Archive for the ‘Breaking News’ Category
The Advocate-Messenger has decided to move me into a new position, where I will be designing pages for the Advocate and Jessamine Journal papers full-time, which means I will no longer be the Garrard County reporter.
I will greatly miss covering Garrard. You all have been very welcoming and open with me, an outsider, and made me feel right at home. I’m glad I could serve the people of the county for close to two years, providing as much accurate info as I could on important and interesting events and happenings. I hope if you were a regular reader of the paper or this blog, you were satisfied with the coverage I provided.
Advocate-Messenger reporter Mandy Simpson will be taking over as Garrard County reporter as I step down. She is a recent graduate of Western Kentucky University who came to the Advocate in January. She has some serious reporting chops and I have no doubt she’ll be great at covering Garrard.
Sources: You can still contact me with any story ideas or information you have, and I will be more than happy to get it into the paper or pass it along to the appropriate person. You can also contact Mandy at email@example.com.
Once again, thanks to everyone in Garrard County for letting me cover your news.
Auditors became aware that in calendar year 2009 an employee of the clerk’s office was able to conduct transactions and then void all or part of the transaction – resulting in 170 transactions totaling $3,247 being altered during the year and deposits being reduced to match altered records.
Auditors also identified that this same activity took place during the beginning of 2010 until it was discovered in June. For 2010, approximately 717 transactions totaling $16,714 were altered.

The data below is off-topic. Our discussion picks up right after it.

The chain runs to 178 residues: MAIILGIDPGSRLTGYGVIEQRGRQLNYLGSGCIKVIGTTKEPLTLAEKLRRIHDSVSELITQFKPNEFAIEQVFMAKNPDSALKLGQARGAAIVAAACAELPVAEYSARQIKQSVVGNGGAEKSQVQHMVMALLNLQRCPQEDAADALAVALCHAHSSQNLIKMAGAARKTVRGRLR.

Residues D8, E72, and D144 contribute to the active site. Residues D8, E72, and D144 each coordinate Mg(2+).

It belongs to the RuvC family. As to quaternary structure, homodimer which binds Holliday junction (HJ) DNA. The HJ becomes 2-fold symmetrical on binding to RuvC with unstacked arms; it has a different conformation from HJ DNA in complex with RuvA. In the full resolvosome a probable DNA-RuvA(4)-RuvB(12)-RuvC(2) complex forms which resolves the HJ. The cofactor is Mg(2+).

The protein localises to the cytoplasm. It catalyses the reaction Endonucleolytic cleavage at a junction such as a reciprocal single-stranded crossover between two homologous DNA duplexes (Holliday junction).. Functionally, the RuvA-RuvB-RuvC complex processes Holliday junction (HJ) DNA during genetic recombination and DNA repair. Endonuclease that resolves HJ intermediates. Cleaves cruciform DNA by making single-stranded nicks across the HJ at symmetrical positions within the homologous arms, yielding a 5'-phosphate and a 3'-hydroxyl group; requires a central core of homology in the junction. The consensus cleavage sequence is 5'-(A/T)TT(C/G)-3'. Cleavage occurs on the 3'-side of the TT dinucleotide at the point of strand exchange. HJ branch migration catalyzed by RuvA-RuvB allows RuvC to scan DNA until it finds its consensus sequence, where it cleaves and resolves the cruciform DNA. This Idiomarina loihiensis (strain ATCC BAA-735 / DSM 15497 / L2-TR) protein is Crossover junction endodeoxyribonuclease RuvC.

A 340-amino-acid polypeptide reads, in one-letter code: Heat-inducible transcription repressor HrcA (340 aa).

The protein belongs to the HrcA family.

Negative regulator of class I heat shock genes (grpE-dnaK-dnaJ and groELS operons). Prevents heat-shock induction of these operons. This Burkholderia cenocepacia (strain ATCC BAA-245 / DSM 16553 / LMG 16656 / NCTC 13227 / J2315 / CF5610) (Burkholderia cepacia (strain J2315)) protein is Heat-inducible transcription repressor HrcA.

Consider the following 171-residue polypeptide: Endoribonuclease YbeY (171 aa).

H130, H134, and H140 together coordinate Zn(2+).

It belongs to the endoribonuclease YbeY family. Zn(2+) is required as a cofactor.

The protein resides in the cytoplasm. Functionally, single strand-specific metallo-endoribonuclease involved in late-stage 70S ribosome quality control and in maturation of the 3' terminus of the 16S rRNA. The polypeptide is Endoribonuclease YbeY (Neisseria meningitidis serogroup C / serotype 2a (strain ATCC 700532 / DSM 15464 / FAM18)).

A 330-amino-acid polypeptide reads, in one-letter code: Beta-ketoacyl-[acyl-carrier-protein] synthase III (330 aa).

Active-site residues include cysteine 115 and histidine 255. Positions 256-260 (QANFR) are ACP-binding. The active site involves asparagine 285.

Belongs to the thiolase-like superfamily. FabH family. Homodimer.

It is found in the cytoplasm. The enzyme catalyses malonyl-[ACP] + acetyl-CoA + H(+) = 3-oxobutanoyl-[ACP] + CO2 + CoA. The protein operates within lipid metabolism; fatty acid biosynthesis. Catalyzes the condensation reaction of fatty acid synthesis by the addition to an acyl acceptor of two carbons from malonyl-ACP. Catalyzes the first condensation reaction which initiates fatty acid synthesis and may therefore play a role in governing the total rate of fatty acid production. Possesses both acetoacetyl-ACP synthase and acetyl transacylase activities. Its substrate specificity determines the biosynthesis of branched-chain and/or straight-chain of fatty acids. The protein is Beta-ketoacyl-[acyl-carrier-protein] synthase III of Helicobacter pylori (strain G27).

Total amount of missing funds auditors identified is $19,961.
Full story will be in tomorrow’s Advocate.
According to a report from the Lexington Herald-Leader, State Auditor Crit Luallen found that $19,961 went missing during 2009 and 2010. Elizabeth Lane, a former employee who was charged in October with knowingly entering false information into the vehicle registration system, isn’t mentioned by name in the report, but the audit details how an employee inappropriately voided all or part of vehicle registrations, according to the Herald-Leader article.
I’m getting my hands on the audit and I’ll talk with Court Clerk Stacy May tomorrow morning, then I’ll have more on this.
UPDATED: This boil water advisory has ended.
From the Herald-Leader:
The Garrard County Water Association in Lancaster has issued a boil-water advisory for all customers living along and off of High Bridge Road in northern Garrard County.
The advisory is due to a water-line leak, which is being repaired.
Customers are advised that water for human consumption must be boiled at a rolling boil for three minutes to be safe for drinking or food preparation.
The advisory is in effect until further notice.
Byron Teater with the Battle of Lancaster folks has proposed that Lancaster and Garrard County allow a reenactment of a confederate takeover of the courthouse, Judge-Exec John Wilson told me today. Details from Teater are still to come, but apparently the reenactors would enter the courthouse and stage taking the tax roll — the list of all the taxpayers. This was a strategy of confederate soldiers during the civil war to make it harder for local union governments to collect taxes.
The reenactors would then raise a flag representing the confederacy on the flagpole outside the courthouse, underneath the American flag. The fiscal court basically tabled any motion on the suggestion today, telling Teater it wanted a month to think about it.